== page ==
The other annoying thing was that I’d been going to spend some time that afternoon talking to Les about the zoledronic acid pros and cons, and writing down what I wanted to ask the oncologist. The bottom line was that I really didn’t want to go back to the extreme tiredness and brain fog I'd had after the first injection. I was just beginning to feel somewhat “normal.” But at least I’d have half an hour or so before the appointment to text Les and marshall my thoughts.
My Phone's Battery
Oops! After I sat down to wait for the nurse to come and get me to take my blood, I sent Les a quick text to let him know I'd be seeing the doctor, and noticed that my phone was down to 14%. Still lots of battery to let Les know when I was ready to go home, but not great if I wanted to talk to him before I saw the oncologist.
A nurse came to get me for the blood work. A few minutes later, I was just going back to sit down in the waiting room when a second nurse, who looked about my granddaughters' age, called me and took me into one of the appointment rooms my oncologist uses.
Okay, that was quick. I wasn't going to have time to talk to Les or even do much thinking.
High Blood Pressure?
The nurse gave me a gown, and came back as soon as I’d changed. She asked how I was doing and took my blood pressure. It was 167, which is higher than normal. She asked me if I was under a lot of stress.
I wasn’t sure what to say. ”Not until I got here?” But, honestly, I rarely ever get stressed. If the milk spills, I clean it up. I don't have high blood pressure, and I wasn't really stressed, was I? I mean, there'd been a small mix-up, but it really wasn't that big a big deal. At the same time, the inside of my head felt kind of hot and I seemed to have difficulty figuring out what to say.
When the nurse went out, I had time to text Les about what was happening, but as I went to do it, I noticed that my phone had jumped down to only 4%! Not a problem if he’d been at home, but he was walking nearby and I have to confess, I don’t know his cell number if I had to call from another phone. I texted "in," then shut my phone and sat there trying to remember what I needed to ask the oncologist.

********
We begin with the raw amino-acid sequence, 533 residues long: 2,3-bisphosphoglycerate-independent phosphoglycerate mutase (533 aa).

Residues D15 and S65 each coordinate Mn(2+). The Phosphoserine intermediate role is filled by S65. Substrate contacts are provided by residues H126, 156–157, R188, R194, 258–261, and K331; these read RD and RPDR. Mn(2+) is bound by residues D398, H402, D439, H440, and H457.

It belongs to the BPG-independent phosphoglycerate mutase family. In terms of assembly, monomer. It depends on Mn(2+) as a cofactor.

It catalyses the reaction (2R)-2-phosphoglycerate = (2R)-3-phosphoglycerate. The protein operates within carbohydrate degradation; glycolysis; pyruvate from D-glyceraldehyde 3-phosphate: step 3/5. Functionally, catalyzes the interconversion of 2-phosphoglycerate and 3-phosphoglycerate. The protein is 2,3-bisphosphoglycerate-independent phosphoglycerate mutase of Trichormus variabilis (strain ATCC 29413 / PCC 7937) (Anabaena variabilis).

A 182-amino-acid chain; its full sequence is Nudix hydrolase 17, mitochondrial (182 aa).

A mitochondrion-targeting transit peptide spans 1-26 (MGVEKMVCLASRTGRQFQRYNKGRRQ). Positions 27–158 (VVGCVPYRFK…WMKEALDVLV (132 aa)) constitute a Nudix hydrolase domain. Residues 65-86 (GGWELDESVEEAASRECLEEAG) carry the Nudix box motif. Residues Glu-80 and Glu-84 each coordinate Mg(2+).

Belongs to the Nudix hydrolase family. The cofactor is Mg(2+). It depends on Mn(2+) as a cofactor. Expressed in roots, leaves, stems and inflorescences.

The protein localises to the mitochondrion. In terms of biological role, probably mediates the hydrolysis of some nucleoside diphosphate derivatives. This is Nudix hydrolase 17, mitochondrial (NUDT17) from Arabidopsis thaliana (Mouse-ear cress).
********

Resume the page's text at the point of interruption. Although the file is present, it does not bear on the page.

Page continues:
My Oncologist Arrives
However, my oncologist came in and immediately threw me a curve. If I was anxious (presumably because of my elevated blood pressure?) about having zoledronic acid, I didn’t need to have it. The percentage it helps is only 2-4% and my cancer was caught very early. Then he mentioned a new study that was looking at whether just one injection might be enough.
But I'd been scheduled to have six! That was the normal treatment for triple negative cancer.
Okay, so what should I do? There was also osteoporosis. I had been borderline before the chemo so it was likely worse. Zoledronic acid helps with that.
I felt confused, my head seemed to be hot, and I didn't know what to say…
Then he suggested he give me a quick check-up.
First thing was the stethoscope. He had me lay back, and I suddenly realized I could feel my heart beating really fast. Neither of us spoke. He had me sit up straight so he could listen from the back. My heart was now pounding like a jack hammer. I wanted to say, “Do you hear what I hear?” But that was crazy. It must be thundering in this ear.